Because of its popularity, most Medigap carriers sell Plan F. The details of the plan will remain the same no matter where it is purchased though the cost might vary.
The following is a list of costs and benefits covered by Medicare Supplement Plan F:
- Part A deductible
- Part B deductible
- Part B excess charges
- Preventative care Part B coinsurance
- Part A hospital and coinsurance costs up to an additional 356 days after Medicare benefits are exhausted
- Part B coinsurance or copayment
- First three pints of blood used in an approved medical procedure (annually)
- Part A hospice care copayment or coinsurance
- Skilled Nursing Facility (SNF) coinsurance
- Foreign travel emergency
Medicare Supplement Plan F may offer expansive coverage, but it does not cover everything. Under Plan F, beneficiaries are still required to pay their Medicare Part B premium payments each month. Additionally, it is possible to have Medicare Part A without a monthly premium if the beneficiary has worked and paid Social Security taxes for at least 40 calendar quarters (10 years). Otherwise, a monthly premium for Part A coverage is also required. These costs are not covered under Medicare Supplement Plan F.
What are the costs associated with Plan F coverage?
Plan F costs will vary depending on the carrier.
There is also an additional high deductible Plan F option. This variation on the standard Plan F requires beneficiaries to pay out-of-pocket expenses for the first $2,070 in charges, after which Plan F will kick in and start paying for coverage. There is no change to the list of coverage under this high deductible plan; it is simply a cheaper alternative to the standard Plan F.
Other Medicare Supplement plans are available at lower costs, but the details of Plan F make it an attractive option for those facing high out-of-pocket costs and need regular medical attention.
8 things to know about Medigap policies
- You must have Medicare Part A and Part B.
- If you have a Medicare Advantage Plan, you can apply for a Medigap policy, but make sure you can leave the Medicare Advantage Plan before your Medigap policy
- You pay the private insurance company a monthly premium for your Medigap policy in addition to the monthly Part B premium that you pay to Medicare.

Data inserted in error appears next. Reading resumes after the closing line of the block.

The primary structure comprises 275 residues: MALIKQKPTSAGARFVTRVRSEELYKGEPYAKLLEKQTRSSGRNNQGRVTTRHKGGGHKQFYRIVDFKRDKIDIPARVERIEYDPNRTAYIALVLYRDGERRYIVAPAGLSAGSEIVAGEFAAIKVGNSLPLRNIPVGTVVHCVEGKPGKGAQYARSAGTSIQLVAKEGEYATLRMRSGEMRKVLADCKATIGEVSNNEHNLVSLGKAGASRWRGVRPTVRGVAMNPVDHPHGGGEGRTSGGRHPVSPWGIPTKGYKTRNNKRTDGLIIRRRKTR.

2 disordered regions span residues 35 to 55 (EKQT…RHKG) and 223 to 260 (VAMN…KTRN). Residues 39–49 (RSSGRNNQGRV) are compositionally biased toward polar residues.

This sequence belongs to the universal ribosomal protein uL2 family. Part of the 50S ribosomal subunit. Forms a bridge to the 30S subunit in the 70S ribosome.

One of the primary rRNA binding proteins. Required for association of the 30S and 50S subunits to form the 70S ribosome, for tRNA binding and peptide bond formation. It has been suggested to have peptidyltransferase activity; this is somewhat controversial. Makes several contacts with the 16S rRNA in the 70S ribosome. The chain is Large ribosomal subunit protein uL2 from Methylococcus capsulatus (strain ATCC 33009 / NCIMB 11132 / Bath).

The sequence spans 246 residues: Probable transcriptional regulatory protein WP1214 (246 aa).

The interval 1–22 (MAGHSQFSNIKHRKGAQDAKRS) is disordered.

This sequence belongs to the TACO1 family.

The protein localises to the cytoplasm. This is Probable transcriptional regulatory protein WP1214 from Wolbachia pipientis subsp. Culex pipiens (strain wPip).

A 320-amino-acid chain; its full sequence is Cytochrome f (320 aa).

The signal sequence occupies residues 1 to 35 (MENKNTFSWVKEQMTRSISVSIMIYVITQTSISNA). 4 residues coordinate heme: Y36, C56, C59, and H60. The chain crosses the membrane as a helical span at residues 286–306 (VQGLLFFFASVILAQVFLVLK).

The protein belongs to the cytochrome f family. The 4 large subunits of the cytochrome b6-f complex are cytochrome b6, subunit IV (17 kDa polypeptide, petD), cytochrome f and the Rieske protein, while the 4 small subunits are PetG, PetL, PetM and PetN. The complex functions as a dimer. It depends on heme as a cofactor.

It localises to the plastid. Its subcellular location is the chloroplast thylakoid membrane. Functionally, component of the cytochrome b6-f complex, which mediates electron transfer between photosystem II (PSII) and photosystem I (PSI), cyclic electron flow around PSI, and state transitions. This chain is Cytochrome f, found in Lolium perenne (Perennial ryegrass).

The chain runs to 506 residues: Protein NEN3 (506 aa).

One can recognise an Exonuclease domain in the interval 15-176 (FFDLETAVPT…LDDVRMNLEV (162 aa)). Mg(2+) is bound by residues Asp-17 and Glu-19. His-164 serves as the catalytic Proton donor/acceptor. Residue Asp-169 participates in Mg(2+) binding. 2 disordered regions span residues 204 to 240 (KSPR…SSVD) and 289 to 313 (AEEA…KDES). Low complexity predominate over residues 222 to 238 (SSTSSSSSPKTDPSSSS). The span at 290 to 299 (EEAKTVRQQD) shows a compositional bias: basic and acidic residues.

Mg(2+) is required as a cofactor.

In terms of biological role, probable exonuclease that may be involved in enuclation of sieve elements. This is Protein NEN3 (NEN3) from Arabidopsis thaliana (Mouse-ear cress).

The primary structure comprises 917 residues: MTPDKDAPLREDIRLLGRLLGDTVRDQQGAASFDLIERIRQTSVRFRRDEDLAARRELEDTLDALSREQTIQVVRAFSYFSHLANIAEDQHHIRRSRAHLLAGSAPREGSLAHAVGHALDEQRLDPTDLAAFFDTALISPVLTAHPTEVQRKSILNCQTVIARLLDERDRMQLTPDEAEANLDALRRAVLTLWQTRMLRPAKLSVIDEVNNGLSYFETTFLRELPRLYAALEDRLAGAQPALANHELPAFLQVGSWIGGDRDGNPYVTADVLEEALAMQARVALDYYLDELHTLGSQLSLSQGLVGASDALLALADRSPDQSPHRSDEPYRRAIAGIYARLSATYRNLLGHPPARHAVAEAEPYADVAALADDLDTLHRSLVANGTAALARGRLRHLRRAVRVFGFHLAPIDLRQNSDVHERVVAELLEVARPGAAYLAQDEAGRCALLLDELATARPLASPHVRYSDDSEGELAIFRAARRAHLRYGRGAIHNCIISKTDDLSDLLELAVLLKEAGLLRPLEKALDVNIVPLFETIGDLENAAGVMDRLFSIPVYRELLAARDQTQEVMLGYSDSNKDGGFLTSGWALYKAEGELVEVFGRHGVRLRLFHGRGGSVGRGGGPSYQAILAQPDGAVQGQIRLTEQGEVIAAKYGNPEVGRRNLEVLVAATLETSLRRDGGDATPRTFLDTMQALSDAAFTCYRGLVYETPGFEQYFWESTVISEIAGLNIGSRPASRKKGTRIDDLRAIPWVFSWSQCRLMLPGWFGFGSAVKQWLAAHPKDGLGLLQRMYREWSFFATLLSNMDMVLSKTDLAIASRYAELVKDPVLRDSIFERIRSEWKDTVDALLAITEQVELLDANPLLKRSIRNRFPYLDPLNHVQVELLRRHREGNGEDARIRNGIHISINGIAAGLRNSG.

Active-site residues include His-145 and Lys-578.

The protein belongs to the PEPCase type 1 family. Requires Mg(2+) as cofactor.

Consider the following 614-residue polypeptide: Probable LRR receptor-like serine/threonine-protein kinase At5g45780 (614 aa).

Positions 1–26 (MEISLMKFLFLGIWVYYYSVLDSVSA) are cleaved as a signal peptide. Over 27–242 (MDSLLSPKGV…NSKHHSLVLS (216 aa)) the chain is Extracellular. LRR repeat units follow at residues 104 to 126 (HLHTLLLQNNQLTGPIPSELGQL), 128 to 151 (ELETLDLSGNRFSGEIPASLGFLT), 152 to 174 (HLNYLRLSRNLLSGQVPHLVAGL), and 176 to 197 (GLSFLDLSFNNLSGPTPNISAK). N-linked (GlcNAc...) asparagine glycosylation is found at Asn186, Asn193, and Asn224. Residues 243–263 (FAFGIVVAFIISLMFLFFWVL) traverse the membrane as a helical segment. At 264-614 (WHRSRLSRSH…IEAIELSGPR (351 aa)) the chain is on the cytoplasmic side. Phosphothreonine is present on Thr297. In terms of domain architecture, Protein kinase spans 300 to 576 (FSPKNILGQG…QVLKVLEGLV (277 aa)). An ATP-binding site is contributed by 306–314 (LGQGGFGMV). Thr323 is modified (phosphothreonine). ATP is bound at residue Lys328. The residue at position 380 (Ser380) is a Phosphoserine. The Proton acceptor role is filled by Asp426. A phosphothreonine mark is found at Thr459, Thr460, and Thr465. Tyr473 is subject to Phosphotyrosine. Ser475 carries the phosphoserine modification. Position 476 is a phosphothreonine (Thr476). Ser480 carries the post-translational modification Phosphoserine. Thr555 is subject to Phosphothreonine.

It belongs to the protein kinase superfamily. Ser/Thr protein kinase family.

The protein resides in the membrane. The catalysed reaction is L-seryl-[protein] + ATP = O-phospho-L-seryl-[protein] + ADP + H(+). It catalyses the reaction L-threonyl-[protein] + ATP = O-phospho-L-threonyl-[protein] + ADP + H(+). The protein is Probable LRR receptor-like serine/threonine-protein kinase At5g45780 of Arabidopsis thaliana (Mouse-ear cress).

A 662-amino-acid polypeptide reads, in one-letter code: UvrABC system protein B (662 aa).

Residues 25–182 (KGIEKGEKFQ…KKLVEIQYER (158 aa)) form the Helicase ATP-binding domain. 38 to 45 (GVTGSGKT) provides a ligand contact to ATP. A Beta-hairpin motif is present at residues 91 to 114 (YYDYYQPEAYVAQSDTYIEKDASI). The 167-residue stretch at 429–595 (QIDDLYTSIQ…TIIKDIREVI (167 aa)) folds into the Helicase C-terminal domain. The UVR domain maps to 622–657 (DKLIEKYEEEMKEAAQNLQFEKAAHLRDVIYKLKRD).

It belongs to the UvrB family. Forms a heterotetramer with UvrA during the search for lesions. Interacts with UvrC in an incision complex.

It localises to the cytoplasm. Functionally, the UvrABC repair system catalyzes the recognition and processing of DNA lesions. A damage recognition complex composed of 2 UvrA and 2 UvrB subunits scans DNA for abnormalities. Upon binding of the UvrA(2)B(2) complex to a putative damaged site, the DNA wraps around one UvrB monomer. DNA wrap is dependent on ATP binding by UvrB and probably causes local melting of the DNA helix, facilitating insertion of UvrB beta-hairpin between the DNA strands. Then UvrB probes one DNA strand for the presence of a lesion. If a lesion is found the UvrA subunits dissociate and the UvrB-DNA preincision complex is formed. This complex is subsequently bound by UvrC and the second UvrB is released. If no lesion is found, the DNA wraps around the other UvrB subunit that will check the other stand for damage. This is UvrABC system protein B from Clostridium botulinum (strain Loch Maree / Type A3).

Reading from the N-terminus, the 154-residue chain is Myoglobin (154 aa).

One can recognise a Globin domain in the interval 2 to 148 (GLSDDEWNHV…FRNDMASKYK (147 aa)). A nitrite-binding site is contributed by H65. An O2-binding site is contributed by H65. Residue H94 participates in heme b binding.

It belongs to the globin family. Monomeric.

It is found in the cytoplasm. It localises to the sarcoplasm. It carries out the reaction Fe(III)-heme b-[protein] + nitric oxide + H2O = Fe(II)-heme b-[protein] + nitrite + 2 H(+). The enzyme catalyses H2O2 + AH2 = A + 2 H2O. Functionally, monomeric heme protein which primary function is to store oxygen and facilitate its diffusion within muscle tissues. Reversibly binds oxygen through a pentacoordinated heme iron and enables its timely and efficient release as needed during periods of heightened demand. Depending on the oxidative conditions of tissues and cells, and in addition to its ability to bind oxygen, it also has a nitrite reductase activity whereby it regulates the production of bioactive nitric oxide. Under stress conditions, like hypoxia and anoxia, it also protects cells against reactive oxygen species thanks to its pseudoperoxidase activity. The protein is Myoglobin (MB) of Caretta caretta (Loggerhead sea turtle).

- A Medigap policy only covers one person. If you and your spouse both want Medigap coverage, you’ll each have to buy separate policies.
- You can buy a Medigap policy from any insurance company that’s licensed in your state to sell one.
- Any standardized Medigap policy is guaranteed renewable even if you have health problems. This means the insurance company can’t cancel your Medigap policy as long as you pay the premium.
- Some Medigap policies sold in the past cover prescription drugs, but Medigap policies sold after January 1, 2006 aren’t allowed to include prescription drug coverage. If you want prescription drug coverage, you can join a Medicare Prescription Drug Plan (Part D).
- It’s illegal for anyone to sell you a Medigap policy if you have aMedicare Medical Savings Account (MSA) Plan.
Medigap policies don’t cover everything
Medigap policies generally don’t cover long-term care. vision or dental care, hearing aids, eyeglasses, or private-duty nursing.
Insurance plans that aren’t Medigap
Some types of insurance aren’t Medigap plans, they include:
- Medicare Advantage Plans (like an HMO, PPO, or Private Fee-for-Service Plan)
- Medicare Prescription Drug Plans
- Employer or union plans, including the Federal Employees Health Benefits Program (FEHBP)
- Veterans’ benefits
- Long-term care insurance policies
- Indian Health Service, Tribal, and Urban Indian Health plans
Dropping your entire Medigap policy (not just the drug coverage)
If you decide to drop the entire Medigap policy, you need to be careful about the timing. For example, you may want a completely different Medigap policy (not just your old Medigap policy without the prescription drug coverage), or you might decide to switch to a Medicare Advantage Plan that offers prescription drug coverage.
If you drop your entire Medigap policy and the drug coverage wasn’t creditable or you go more than 63 days before your new Medicare coverage begins, you have to pay a late enrollment penalty for your Medicare Prescription Drug Plan, if you choose to join one.